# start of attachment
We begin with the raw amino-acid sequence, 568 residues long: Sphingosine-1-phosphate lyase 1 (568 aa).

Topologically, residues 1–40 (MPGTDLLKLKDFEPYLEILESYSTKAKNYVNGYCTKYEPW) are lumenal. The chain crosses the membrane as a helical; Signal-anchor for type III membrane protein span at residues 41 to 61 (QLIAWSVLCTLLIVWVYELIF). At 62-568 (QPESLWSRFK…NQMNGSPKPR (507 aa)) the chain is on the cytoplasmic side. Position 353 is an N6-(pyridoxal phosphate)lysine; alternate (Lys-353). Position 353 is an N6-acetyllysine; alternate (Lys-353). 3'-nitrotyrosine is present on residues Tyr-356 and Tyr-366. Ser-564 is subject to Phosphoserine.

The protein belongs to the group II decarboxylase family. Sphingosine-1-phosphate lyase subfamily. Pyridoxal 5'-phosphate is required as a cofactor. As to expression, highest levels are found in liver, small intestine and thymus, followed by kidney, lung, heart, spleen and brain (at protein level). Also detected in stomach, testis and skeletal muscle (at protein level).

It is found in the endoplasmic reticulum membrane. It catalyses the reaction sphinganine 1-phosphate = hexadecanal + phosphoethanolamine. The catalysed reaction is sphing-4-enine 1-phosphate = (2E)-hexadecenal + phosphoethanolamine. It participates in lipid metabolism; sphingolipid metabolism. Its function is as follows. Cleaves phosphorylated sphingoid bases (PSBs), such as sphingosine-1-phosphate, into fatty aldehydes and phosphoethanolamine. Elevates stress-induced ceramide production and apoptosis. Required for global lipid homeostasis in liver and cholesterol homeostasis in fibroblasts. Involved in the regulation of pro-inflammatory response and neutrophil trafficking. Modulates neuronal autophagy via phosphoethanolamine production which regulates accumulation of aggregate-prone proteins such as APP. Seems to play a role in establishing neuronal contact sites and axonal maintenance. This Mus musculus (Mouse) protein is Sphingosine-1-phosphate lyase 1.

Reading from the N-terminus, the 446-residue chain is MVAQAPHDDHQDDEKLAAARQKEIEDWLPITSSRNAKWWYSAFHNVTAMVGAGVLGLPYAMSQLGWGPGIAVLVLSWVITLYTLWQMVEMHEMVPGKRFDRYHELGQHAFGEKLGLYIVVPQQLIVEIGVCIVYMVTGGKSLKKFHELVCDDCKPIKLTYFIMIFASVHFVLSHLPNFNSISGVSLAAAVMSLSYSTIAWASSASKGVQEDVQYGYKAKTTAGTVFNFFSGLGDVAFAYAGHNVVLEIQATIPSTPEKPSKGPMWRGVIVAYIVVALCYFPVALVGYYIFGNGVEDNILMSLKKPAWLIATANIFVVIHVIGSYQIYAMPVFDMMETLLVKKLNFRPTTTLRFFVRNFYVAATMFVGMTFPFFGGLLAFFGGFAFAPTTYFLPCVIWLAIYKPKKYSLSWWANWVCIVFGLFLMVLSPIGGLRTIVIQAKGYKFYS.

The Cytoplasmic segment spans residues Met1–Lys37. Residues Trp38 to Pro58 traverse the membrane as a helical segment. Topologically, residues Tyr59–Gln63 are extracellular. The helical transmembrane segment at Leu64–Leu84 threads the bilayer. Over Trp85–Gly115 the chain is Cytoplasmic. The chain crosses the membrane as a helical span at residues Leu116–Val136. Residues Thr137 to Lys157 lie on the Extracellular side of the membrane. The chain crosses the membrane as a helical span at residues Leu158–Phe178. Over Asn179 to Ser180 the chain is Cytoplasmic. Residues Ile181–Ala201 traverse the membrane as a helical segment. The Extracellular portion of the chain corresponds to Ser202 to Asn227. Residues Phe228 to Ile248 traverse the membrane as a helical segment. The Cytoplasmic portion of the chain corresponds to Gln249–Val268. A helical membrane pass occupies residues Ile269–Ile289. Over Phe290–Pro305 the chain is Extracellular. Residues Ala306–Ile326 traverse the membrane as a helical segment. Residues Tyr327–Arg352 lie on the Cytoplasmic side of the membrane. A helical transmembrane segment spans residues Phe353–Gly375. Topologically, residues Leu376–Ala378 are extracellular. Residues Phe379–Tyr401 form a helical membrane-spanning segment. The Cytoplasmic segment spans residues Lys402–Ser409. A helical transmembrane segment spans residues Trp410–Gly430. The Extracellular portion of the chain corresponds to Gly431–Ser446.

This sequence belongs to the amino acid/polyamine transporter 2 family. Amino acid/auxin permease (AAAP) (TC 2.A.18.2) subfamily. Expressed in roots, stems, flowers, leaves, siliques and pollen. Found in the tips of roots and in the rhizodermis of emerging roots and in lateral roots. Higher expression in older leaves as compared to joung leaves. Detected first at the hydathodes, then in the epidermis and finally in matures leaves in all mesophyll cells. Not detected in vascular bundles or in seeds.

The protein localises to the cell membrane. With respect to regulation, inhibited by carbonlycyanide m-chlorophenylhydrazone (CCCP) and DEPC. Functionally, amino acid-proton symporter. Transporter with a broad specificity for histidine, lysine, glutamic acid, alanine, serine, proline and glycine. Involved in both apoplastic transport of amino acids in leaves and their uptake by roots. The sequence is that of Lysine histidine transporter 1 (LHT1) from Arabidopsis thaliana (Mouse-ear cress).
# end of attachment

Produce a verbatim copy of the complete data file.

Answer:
We begin with the raw amino-acid sequence, 568 residues long: Sphingosine-1-phosphate lyase 1 (568 aa).

Topologically, residues 1–40 (MPGTDLLKLKDFEPYLEILESYSTKAKNYVNGYCTKYEPW) are lumenal. The chain crosses the membrane as a helical; Signal-anchor for type III membrane protein span at residues 41 to 61 (QLIAWSVLCTLLIVWVYELIF). At 62-568 (QPESLWSRFK…NQMNGSPKPR (507 aa)) the chain is on the cytoplasmic side. Position 353 is an N6-(pyridoxal phosphate)lysine; alternate (Lys-353). Position 353 is an N6-acetyllysine; alternate (Lys-353). 3'-nitrotyrosine is present on residues Tyr-356 and Tyr-366. Ser-564 is subject to Phosphoserine.

The protein belongs to the group II decarboxylase family. Sphingosine-1-phosphate lyase subfamily. Pyridoxal 5'-phosphate is required as a cofactor. As to expression, highest levels are found in liver, small intestine and thymus, followed by kidney, lung, heart, spleen and brain (at protein level). Also detected in stomach, testis and skeletal muscle (at protein level).

It is found in the endoplasmic reticulum membrane. It catalyses the reaction sphinganine 1-phosphate = hexadecanal + phosphoethanolamine. The catalysed reaction is sphing-4-enine 1-phosphate = (2E)-hexadecenal + phosphoethanolamine. It participates in lipid metabolism; sphingolipid metabolism. Its function is as follows. Cleaves phosphorylated sphingoid bases (PSBs), such as sphingosine-1-phosphate, into fatty aldehydes and phosphoethanolamine. Elevates stress-induced ceramide production and apoptosis. Required for global lipid homeostasis in liver and cholesterol homeostasis in fibroblasts. Involved in the regulation of pro-inflammatory response and neutrophil trafficking. Modulates neuronal autophagy via phosphoethanolamine production which regulates accumulation of aggregate-prone proteins such as APP. Seems to play a role in establishing neuronal contact sites and axonal maintenance. This Mus musculus (Mouse) protein is Sphingosine-1-phosphate lyase 1.

Reading from the N-terminus, the 446-residue chain is MVAQAPHDDHQDDEKLAAARQKEIEDWLPITSSRNAKWWYSAFHNVTAMVGAGVLGLPYAMSQLGWGPGIAVLVLSWVITLYTLWQMVEMHEMVPGKRFDRYHELGQHAFGEKLGLYIVVPQQLIVEIGVCIVYMVTGGKSLKKFHELVCDDCKPIKLTYFIMIFASVHFVLSHLPNFNSISGVSLAAAVMSLSYSTIAWASSASKGVQEDVQYGYKAKTTAGTVFNFFSGLGDVAFAYAGHNVVLEIQATIPSTPEKPSKGPMWRGVIVAYIVVALCYFPVALVGYYIFGNGVEDNILMSLKKPAWLIATANIFVVIHVIGSYQIYAMPVFDMMETLLVKKLNFRPTTTLRFFVRNFYVAATMFVGMTFPFFGGLLAFFGGFAFAPTTYFLPCVIWLAIYKPKKYSLSWWANWVCIVFGLFLMVLSPIGGLRTIVIQAKGYKFYS.

The Cytoplasmic segment spans residues Met1–Lys37. Residues Trp38 to Pro58 traverse the membrane as a helical segment. Topologically, residues Tyr59–Gln63 are extracellular. The helical transmembrane segment at Leu64–Leu84 threads the bilayer. Over Trp85–Gly115 the chain is Cytoplasmic. The chain crosses the membrane as a helical span at residues Leu116–Val136. Residues Thr137 to Lys157 lie on the Extracellular side of the membrane. The chain crosses the membrane as a helical span at residues Leu158–Phe178. Over Asn179 to Ser180 the chain is Cytoplasmic. Residues Ile181–Ala201 traverse the membrane as a helical segment. The Extracellular portion of the chain corresponds to Ser202 to Asn227. Residues Phe228 to Ile248 traverse the membrane as a helical segment. The Cytoplasmic portion of the chain corresponds to Gln249–Val268. A helical membrane pass occupies residues Ile269–Ile289. Over Phe290–Pro305 the chain is Extracellular. Residues Ala306–Ile326 traverse the membrane as a helical segment. Residues Tyr327–Arg352 lie on the Cytoplasmic side of the membrane. A helical transmembrane segment spans residues Phe353–Gly375. Topologically, residues Leu376–Ala378 are extracellular. Residues Phe379–Tyr401 form a helical membrane-spanning segment. The Cytoplasmic segment spans residues Lys402–Ser409. A helical transmembrane segment spans residues Trp410–Gly430. The Extracellular portion of the chain corresponds to Gly431–Ser446.

This sequence belongs to the amino acid/polyamine transporter 2 family. Amino acid/auxin permease (AAAP) (TC 2.A.18.2) subfamily. Expressed in roots, stems, flowers, leaves, siliques and pollen. Found in the tips of roots and in the rhizodermis of emerging roots and in lateral roots. Higher expression in older leaves as compared to joung leaves. Detected first at the hydathodes, then in the epidermis and finally in matures leaves in all mesophyll cells. Not detected in vascular bundles or in seeds.

The protein localises to the cell membrane. With respect to regulation, inhibited by carbonlycyanide m-chlorophenylhydrazone (CCCP) and DEPC. Functionally, amino acid-proton symporter. Transporter with a broad specificity for histidine, lysine, glutamic acid, alanine, serine, proline and glycine. Involved in both apoplastic transport of amino acids in leaves and their uptake by roots. The sequence is that of Lysine histidine transporter 1 (LHT1) from Arabidopsis thaliana (Mouse-ear cress).